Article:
Tuesday, February 05, 2008


When is judging appropriate?

We spend a significant amount of our time trying not to be judgmental. We also spend seconds and minutes self-righteously judging the behavior of others. If it does not resemble the delicate and inconsistent morals we have so carefully formed over the years we begin to get uncomfortable with the person we have decided to judge. On occasion that individual who has more than likely made a bad decision, which in many cases is a similar decision we have made, becomes the target of our non Christ-like criticism and judgment (John 12:47). We even at times remove this individual from our cell phone and BlackBerry contacts. This indicating that our new former associate has done something that does not fit into the righteousness of our Christian assembled moral compass. Is the judgment applied to this individual appropriate? Is it right?

On several occasions I have conveyed to my boys that it is quite alright to judge me. I have let them know that judging me with compassion is acceptable. I have no issue with it at all! Some have asked, ‘why in the world are you okay with this level of scrutiny from men who probably made the same mistake you have made? Well, that’s why. Who is in a better seat to judge me than the men who have been where I was? When I was in self-inflicted trouble or when I did something that is easily defined as stupid, I needed friends to tell me that I was WRONG with a seed of judgment. I definitely did not need a friend who would skirt around what really needed to be said all in a scriptural effort not to appear judgmental. I believe that there are entirely too many of those types of friends within the ranks of friendships: Those who never lovingly reprimand a friend with the truth about their idiotic decisions.

Inconsequently, it does not surprise me that this nation has a complexity with judgment {even when a person like myself has no issue with being judged} considering the foundation of this hypocritical nation is founded upon the principles of Christianity. Christianity is looted with judgment. Its main character, God, was and to some remains to be a judger of behavior and actions. He has found it necessary to judge in His effort to ‘bring’ people to Him. What other way does He discriminate?

According to the Bible so many of us confidently refer to, Jesus does not approve of us judging others (Matthew 7: 1-5), but on the other hand this Father of ours has ruthlessly judged men and women since the beginning of time. All of His judgment is based on His expectations of right and wrong. If you do right in this life you are guaranteed a spot in His heaven – but if you do wrong and do not repent your path to hell is already trail blazed. The only way this afterlife concept is applied successfully is through judgment. And yet, we are all up in arms when someone does something that this nation’s religion has sanctioned: JUDGE.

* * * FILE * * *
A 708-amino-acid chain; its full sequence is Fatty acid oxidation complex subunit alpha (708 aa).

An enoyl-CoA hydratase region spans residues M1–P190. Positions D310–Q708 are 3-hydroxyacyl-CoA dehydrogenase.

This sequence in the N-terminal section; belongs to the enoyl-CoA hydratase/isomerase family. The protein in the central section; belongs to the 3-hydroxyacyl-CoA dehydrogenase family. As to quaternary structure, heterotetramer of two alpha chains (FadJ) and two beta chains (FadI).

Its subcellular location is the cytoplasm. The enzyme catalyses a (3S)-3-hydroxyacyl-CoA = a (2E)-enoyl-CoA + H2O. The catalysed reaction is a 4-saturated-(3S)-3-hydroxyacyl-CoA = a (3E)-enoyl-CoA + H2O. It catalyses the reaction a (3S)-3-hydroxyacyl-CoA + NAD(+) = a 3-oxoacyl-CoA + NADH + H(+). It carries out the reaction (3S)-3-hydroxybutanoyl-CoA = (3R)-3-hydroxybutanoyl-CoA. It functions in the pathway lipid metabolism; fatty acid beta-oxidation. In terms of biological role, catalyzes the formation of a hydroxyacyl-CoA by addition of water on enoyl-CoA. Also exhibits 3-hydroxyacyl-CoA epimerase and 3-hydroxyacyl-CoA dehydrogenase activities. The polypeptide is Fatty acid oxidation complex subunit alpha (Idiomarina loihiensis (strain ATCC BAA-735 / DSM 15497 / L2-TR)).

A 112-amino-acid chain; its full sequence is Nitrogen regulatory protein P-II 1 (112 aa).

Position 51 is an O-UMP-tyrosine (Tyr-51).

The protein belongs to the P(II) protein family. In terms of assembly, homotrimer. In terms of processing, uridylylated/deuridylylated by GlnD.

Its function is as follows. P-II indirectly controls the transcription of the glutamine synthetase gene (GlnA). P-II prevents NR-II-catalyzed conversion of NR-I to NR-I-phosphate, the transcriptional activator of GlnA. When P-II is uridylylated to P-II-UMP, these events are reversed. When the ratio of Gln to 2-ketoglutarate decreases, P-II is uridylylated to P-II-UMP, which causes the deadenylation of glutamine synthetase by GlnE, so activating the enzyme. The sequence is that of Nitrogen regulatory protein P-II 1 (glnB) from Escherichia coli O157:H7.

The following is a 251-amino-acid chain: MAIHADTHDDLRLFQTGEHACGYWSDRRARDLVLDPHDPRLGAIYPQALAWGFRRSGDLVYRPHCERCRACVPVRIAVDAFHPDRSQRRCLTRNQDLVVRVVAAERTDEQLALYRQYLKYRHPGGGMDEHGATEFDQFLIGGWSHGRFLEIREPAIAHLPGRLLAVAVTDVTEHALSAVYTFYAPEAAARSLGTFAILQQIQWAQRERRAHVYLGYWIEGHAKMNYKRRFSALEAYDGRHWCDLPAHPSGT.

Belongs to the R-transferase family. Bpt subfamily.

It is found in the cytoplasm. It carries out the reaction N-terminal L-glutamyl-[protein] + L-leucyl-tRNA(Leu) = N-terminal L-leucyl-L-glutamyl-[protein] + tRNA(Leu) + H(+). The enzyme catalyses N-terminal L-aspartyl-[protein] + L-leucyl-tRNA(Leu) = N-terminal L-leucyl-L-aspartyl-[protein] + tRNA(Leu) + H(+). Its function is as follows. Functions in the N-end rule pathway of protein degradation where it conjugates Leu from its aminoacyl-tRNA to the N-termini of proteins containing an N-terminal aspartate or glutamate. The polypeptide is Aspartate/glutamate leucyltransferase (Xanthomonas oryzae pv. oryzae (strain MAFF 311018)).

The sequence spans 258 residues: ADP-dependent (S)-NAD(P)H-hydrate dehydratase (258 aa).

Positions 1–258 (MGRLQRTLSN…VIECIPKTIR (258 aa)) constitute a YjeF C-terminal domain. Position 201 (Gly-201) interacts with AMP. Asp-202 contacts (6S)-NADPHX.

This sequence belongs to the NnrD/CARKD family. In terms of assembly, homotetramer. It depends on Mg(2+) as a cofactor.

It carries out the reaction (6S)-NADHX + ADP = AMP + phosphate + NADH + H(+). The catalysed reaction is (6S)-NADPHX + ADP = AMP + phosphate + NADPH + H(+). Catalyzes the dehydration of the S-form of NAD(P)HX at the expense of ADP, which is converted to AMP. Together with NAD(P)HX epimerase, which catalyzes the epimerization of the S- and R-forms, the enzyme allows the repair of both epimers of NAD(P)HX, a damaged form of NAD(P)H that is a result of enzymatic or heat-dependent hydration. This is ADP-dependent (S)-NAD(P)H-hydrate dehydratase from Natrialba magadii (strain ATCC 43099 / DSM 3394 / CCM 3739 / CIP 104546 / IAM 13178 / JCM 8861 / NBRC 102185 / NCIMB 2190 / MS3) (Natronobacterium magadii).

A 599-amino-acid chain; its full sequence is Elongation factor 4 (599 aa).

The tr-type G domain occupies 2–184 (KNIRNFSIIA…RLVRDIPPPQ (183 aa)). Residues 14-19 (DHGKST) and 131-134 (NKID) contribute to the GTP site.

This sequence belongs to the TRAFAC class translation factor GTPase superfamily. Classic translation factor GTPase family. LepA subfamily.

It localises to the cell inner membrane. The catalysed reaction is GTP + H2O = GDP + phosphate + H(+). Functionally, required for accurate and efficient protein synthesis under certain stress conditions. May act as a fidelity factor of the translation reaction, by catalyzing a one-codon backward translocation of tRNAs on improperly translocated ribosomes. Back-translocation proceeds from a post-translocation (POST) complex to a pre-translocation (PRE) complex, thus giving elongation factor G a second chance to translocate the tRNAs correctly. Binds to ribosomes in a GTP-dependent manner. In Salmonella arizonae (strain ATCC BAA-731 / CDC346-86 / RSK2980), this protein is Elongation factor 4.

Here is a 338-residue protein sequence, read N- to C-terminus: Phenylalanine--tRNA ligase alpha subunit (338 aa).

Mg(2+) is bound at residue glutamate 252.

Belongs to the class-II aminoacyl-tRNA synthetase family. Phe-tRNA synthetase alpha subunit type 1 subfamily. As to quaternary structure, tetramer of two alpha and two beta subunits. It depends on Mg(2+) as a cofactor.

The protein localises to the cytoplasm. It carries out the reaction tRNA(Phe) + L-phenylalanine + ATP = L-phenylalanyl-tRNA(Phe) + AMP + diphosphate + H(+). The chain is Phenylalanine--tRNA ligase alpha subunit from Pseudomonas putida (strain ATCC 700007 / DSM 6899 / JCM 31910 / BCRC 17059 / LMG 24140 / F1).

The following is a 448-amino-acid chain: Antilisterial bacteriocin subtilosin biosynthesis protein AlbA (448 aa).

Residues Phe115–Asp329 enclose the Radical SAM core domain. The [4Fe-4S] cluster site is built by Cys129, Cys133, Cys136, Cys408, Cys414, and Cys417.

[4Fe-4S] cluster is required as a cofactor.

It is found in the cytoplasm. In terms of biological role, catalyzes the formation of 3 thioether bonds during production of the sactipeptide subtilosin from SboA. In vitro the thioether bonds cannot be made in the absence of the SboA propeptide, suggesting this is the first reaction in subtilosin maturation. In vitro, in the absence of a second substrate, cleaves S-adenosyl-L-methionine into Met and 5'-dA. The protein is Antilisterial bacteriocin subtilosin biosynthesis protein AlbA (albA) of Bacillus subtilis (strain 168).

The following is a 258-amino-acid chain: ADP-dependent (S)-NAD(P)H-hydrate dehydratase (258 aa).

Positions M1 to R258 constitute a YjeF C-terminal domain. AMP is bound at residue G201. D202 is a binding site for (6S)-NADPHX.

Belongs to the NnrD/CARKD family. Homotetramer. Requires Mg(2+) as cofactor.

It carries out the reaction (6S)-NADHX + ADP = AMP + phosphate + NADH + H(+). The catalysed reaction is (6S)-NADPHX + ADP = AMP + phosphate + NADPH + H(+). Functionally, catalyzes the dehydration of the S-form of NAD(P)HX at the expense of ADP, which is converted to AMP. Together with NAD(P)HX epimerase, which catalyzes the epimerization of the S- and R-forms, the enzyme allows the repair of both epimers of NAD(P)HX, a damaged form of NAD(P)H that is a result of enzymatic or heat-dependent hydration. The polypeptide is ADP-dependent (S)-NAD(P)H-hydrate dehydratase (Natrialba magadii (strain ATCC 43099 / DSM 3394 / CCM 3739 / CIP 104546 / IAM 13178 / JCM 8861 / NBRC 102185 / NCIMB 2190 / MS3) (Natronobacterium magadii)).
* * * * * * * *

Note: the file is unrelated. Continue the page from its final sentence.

I can hear those ready to attack, ‘Muata, what about that bible scripture that says we should not be judgmental?’ There we go again referring to a source that supports what we were told to believe during bible study while failing to understand that verse and all the others were written by men to account for or justify their actions. Which is perfect justification for the biblical contradictions. Including this one: Jesus snubs judgment while it is a functionality within God’s DNA. But, He is God. Therefore, it should be okay? Who should we emulate? The Father or the Son?

I am in agreement that Matthew 7:1-5 is a pretty decent standard to live by. However, how much longer should we be non-judgmentally silent when we know that some behaviors and actions are not appropriate for civilization and/or humanity? Should we continue to become a Culture of Silence while the world crumbles around us? Can we find an effective way to tell someone that they are wrong without being immediately told: You are judging me. Unfortunately, when the judgment accusation is leveled the opportunity to help each other rectify behavior that will be judged one day by God (supposedly) is lost - resulting in us avoiding what is critical for this world: Compassionate Judgment that does not Condemn.

And, if we really want to dissect Matthew 7:1-5 please take a long analyzing look at the following:

Don't judge others, or you will be judged. You will be judged in the same way that you judge others, and the amount you give to others will be given to you.

This is verse 1 and 2 of the text we are dissecting. After reading chapter 7 of Matthew, I have determined that this excessively quoted scripture and complete chapter is addressing the one thing we also fail to do effectively: Hold each other accountable.

Written by Muata. Inspired by me finally admitting that I am guilty of judging our fellowman.




4 comments:

Muata said...

Reader Response:

that was really nice. interesting too. your take is understandable.

-RM

Muata said...

Muata Responds to RM:

Thanks.

This passing judgment thing is complex. We all judge in some capacity-but then we lie and say we are not judgmental when we are. We are human which is the reason we judge each other.

-Muata

FREEDOM said...

"When we feel judged, we deny the behavior in question. When we feel a sense of acceptance, we can embrace change".


Something I read today and I thought I would share.

-Freedom

Muata said...

"We cannot confuse candidates with the cause."

The cause will be here long after Barack. He will do his part, and then we will have to continue with the cause. It appears that so many of us are 'convinced' that Barack will be the savior for blacks. He cannot be everything for everybody thus the reason he is asking us to be agents of change. A great leader encourages others to MOVE. He has done just that. So, those who blew his decline to attend out of proportion should chill. The man is bigger than one event.

-Muata